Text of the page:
Depending on which phase you're in, you might consider outsourcing the initial development... at least to get to a proof of concept stage. Energy is often built on existing momentum, and having a POC that can be shopped around to customers is a start. Developers, young and old, often develop motivation when there is momentum they can't or don't want to build on their own... i.e. show them more than an idea. If you don't already have this, it could be part of the reason you're observing low energy levels. A "highly technical SaaS" sounds like a lot of unpaid work for a cofounder. I'm not saying it is, but that might be how it comes across, which isn't exactly motivating. Again, I don't know what stage you're at, but I hope this at least provides some food for thought.

Sandy Fischler Experiential Marketing Director | Event Producer | Event Management | Entrepreneur

August 8th, 2014

We are looking for a technical co-founder as well, but we've gone the route Eugene has - we learned the basics of programming in order to get our early test version operational. You won't be able to build a complex SaaS project in a a few months, but you can get good enough to build version 1 in something like WordPress so you can show some traction and proof of concept. 

A co-founder is serious business, you don't want to just go off and marry anyone. That person needs to love your idea as much as you do if they're going to put in the hours and dedication. Those people are out there, but I don't think you're going to find them by interviewing.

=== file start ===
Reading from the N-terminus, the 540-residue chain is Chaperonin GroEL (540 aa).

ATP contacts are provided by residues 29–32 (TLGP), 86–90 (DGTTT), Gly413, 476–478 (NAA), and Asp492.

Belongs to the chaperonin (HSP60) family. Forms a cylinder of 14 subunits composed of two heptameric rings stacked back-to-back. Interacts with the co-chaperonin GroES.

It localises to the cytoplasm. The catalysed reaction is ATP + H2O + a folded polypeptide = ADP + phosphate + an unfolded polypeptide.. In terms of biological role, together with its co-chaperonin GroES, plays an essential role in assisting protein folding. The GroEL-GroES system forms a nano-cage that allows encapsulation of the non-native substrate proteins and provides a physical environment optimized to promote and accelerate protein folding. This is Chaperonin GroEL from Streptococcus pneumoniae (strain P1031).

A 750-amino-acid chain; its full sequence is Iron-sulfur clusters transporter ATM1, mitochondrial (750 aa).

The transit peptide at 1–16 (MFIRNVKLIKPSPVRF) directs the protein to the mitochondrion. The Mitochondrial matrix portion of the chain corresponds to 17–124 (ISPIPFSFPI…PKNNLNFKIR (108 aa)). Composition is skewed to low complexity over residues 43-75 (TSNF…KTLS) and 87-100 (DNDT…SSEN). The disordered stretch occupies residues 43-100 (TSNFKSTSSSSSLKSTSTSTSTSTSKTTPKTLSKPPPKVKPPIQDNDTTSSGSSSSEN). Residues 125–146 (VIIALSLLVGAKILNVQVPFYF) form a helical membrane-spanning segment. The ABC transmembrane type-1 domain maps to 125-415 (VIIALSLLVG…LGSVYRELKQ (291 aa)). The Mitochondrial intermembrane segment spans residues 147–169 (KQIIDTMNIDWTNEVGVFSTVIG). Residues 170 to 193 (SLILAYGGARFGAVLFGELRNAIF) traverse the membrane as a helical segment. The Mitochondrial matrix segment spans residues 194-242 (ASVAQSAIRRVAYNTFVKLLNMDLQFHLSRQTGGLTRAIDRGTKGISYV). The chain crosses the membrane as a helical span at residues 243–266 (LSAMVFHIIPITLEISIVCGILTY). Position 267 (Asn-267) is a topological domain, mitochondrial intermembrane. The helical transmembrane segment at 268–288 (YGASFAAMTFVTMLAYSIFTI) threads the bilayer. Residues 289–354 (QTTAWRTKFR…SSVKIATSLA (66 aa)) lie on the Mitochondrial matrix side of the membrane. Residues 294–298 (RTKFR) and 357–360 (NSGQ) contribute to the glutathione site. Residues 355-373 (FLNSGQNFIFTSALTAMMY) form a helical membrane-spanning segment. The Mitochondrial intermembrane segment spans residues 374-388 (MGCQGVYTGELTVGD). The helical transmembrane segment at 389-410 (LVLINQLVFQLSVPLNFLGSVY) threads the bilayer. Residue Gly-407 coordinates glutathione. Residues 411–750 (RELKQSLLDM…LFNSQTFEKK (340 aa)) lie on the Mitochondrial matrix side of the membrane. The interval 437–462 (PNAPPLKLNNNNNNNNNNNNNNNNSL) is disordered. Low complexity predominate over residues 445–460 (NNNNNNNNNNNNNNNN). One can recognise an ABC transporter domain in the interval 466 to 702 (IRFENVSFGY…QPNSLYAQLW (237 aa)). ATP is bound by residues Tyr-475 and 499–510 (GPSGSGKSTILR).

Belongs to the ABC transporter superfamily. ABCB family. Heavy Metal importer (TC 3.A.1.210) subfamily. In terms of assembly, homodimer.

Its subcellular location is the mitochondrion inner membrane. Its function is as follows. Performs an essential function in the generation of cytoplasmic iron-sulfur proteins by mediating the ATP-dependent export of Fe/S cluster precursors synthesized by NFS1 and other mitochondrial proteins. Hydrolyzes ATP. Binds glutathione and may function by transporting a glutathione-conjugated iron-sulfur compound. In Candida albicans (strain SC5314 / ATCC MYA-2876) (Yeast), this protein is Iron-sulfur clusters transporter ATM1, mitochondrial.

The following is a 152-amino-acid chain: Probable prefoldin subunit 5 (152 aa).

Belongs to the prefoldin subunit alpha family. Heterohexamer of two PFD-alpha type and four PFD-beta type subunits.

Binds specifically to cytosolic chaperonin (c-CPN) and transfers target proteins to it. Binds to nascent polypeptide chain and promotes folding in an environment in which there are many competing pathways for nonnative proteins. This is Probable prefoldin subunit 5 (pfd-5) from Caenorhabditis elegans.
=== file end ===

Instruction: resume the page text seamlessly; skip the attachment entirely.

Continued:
Have you tried local meetups frequented by entrepreneurs? We find those to be a great way to meet people and figure out fairly fast if they're a cultural fit. 

Jordan Gilman Chief Software Architect and Founder at PeopleVine (A Spider Web Design, Inc. Company)

August 8th, 2014

Hi Corey, you're discussion/dilemma is quite interesting as I'm in the complete opposite position. I am the technical founder of PeopleVine a Brand Marketing and CRM platform and I'm looking for a co-founder with a strong marketing and sales background. Perhaps you may want to discuss if our platforms have any synergy to bring them together? My platform is live and being used by fortune 100 companies. Email me at if interested.

Bodi Picras ex. property entrepreneur. Avid cyclist.

February 23rd, 2017

1) Look for younger, more energetic talent form further afield.

2) Since you have a ' ton of experience in the tech world' go to the technical people you worked with, and ask them.

Russ Value creator and deal maker

August 8th, 2014

What is the job description?   Where are you advertising and finding these people?   How are you describing the company?   Is it worth the extra money up front to you to pay for what you seek?